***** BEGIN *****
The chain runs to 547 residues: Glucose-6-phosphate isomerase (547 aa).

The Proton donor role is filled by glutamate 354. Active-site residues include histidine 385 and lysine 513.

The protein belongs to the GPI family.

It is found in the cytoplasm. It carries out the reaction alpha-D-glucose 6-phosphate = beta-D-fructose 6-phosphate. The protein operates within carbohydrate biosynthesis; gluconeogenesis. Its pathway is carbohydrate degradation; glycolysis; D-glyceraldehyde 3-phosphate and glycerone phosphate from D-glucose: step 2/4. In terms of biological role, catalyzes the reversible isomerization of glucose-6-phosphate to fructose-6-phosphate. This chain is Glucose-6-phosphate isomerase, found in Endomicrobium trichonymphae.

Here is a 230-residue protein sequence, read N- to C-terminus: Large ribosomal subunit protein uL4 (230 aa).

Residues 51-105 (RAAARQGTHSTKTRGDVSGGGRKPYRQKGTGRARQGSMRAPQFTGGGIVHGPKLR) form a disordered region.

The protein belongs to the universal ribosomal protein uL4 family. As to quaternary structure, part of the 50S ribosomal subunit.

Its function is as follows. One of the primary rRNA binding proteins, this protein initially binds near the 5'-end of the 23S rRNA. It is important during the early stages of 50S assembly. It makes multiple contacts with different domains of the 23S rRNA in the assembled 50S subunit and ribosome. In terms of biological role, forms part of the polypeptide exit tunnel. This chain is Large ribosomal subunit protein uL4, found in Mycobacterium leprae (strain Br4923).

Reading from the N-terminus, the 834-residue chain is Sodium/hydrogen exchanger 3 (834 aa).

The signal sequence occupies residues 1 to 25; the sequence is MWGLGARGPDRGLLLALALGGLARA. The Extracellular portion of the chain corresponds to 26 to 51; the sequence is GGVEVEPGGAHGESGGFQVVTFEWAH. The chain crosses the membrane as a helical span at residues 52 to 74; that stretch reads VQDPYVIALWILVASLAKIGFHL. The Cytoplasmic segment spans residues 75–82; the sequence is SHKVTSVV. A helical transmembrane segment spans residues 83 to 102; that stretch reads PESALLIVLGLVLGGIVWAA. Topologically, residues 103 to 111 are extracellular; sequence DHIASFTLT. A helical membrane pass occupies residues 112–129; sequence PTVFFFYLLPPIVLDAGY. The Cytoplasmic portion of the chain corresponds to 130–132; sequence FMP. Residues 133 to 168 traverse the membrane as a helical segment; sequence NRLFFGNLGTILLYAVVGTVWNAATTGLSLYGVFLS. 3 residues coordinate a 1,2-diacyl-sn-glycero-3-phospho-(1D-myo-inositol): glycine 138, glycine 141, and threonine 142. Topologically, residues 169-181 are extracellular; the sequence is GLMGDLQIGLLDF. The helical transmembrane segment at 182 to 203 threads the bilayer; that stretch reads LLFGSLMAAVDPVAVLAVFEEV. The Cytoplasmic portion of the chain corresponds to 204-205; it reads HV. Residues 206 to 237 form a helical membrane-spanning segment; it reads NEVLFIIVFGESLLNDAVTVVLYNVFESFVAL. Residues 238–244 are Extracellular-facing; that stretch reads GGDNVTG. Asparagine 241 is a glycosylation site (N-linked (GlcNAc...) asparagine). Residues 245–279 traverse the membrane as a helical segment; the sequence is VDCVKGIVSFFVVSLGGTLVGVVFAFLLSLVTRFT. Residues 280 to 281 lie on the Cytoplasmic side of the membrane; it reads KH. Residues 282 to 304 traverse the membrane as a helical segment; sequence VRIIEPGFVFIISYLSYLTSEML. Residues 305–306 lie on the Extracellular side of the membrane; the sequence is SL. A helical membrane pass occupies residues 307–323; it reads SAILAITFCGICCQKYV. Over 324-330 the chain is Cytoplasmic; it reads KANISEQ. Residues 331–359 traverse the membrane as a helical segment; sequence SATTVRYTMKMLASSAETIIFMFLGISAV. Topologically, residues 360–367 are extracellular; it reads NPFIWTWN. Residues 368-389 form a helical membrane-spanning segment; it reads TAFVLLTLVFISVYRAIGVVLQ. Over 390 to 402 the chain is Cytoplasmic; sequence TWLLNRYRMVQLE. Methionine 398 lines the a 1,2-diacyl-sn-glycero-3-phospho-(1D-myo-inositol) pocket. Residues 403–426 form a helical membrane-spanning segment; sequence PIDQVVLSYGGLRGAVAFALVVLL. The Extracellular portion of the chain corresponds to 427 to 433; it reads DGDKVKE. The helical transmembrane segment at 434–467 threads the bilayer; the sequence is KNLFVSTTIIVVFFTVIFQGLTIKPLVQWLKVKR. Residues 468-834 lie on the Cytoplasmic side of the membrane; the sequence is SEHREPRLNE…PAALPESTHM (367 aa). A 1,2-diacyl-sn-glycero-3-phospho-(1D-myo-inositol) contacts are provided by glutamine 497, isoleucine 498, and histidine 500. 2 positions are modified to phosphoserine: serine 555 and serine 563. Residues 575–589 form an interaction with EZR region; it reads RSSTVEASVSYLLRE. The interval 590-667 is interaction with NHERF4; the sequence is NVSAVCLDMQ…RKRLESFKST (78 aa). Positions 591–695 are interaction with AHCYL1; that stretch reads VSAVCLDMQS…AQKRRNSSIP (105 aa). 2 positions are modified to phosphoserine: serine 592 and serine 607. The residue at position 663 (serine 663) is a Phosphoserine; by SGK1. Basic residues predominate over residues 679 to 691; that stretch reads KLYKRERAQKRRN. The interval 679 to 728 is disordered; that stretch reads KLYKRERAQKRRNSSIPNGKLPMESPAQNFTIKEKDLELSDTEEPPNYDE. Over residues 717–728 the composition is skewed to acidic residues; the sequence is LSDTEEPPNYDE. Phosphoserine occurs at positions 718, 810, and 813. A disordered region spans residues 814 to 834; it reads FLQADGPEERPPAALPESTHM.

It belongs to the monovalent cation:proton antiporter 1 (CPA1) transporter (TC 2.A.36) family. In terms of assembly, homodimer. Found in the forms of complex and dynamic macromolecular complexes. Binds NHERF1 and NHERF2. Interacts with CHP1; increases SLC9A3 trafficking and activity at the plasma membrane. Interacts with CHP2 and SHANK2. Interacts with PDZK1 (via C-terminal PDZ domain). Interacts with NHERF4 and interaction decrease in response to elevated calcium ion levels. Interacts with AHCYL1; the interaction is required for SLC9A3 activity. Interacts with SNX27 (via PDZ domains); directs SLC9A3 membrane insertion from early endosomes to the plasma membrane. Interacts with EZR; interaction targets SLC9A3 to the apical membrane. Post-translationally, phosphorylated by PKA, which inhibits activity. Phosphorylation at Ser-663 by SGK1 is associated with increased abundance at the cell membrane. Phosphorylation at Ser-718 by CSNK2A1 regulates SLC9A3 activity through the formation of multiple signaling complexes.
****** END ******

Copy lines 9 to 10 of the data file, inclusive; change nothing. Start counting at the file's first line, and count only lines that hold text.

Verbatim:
Reading from the N-terminus, the 834-residue chain is Sodium/hydrogen exchanger 3 (834 aa).

The signal sequence occupies residues 1 to 25; the sequence is MWGLGARGPDRGLLLALALGGLARA. The Extracellular portion of the chain corresponds to 26 to 51; the sequence is GGVEVEPGGAHGESGGFQVVTFEWAH. The chain crosses the membrane as a helical span at residues 52 to 74; that stretch reads VQDPYVIALWILVASLAKIGFHL. The Cytoplasmic segment spans residues 75–82; the sequence is SHKVTSVV. A helical transmembrane segment spans residues 83 to 102; that stretch reads PESALLIVLGLVLGGIVWAA. Topologically, residues 103 to 111 are extracellular; sequence DHIASFTLT. A helical membrane pass occupies residues 112–129; sequence PTVFFFYLLPPIVLDAGY. The Cytoplasmic portion of the chain corresponds to 130–132; sequence FMP. Residues 133 to 168 traverse the membrane as a helical segment; sequence NRLFFGNLGTILLYAVVGTVWNAATTGLSLYGVFLS. 3 residues coordinate a 1,2-diacyl-sn-glycero-3-phospho-(1D-myo-inositol): glycine 138, glycine 141, and threonine 142. Topologically, residues 169-181 are extracellular; the sequence is GLMGDLQIGLLDF. The helical transmembrane segment at 182 to 203 threads the bilayer; that stretch reads LLFGSLMAAVDPVAVLAVFEEV. The Cytoplasmic portion of the chain corresponds to 204-205; it reads HV. Residues 206 to 237 form a helical membrane-spanning segment; it reads NEVLFIIVFGESLLNDAVTVVLYNVFESFVAL. Residues 238–244 are Extracellular-facing; that stretch reads GGDNVTG. Asparagine 241 is a glycosylation site (N-linked (GlcNAc...) asparagine). Residues 245–279 traverse the membrane as a helical segment; the sequence is VDCVKGIVSFFVVSLGGTLVGVVFAFLLSLVTRFT. Residues 280 to 281 lie on the Cytoplasmic side of the membrane; it reads KH. Residues 282 to 304 traverse the membrane as a helical segment; sequence VRIIEPGFVFIISYLSYLTSEML. Residues 305–306 lie on the Extracellular side of the membrane; the sequence is SL. A helical membrane pass occupies residues 307–323; it reads SAILAITFCGICCQKYV. Over 324-330 the chain is Cytoplasmic; it reads KANISEQ. Residues 331–359 traverse the membrane as a helical segment; sequence SATTVRYTMKMLASSAETIIFMFLGISAV. Topologically, residues 360–367 are extracellular; it reads NPFIWTWN. Residues 368-389 form a helical membrane-spanning segment; it reads TAFVLLTLVFISVYRAIGVVLQ. Over 390 to 402 the chain is Cytoplasmic; sequence TWLLNRYRMVQLE. Methionine 398 lines the a 1,2-diacyl-sn-glycero-3-phospho-(1D-myo-inositol) pocket. Residues 403–426 form a helical membrane-spanning segment; sequence PIDQVVLSYGGLRGAVAFALVVLL. The Extracellular portion of the chain corresponds to 427 to 433; it reads DGDKVKE. The helical transmembrane segment at 434–467 threads the bilayer; the sequence is KNLFVSTTIIVVFFTVIFQGLTIKPLVQWLKVKR. Residues 468-834 lie on the Cytoplasmic side of the membrane; the sequence is SEHREPRLNE…PAALPESTHM (367 aa). A 1,2-diacyl-sn-glycero-3-phospho-(1D-myo-inositol) contacts are provided by glutamine 497, isoleucine 498, and histidine 500. 2 positions are modified to phosphoserine: serine 555 and serine 563. Residues 575–589 form an interaction with EZR region; it reads RSSTVEASVSYLLRE. The interval 590-667 is interaction with NHERF4; the sequence is NVSAVCLDMQ…RKRLESFKST (78 aa). Positions 591–695 are interaction with AHCYL1; that stretch reads VSAVCLDMQS…AQKRRNSSIP (105 aa). 2 positions are modified to phosphoserine: serine 592 and serine 607. The residue at position 663 (serine 663) is a Phosphoserine; by SGK1. Basic residues predominate over residues 679 to 691; that stretch reads KLYKRERAQKRRN. The interval 679 to 728 is disordered; that stretch reads KLYKRERAQKRRNSSIPNGKLPMESPAQNFTIKEKDLELSDTEEPPNYDE. Over residues 717–728 the composition is skewed to acidic residues; the sequence is LSDTEEPPNYDE. Phosphoserine occurs at positions 718, 810, and 813. A disordered region spans residues 814 to 834; it reads FLQADGPEERPPAALPESTHM.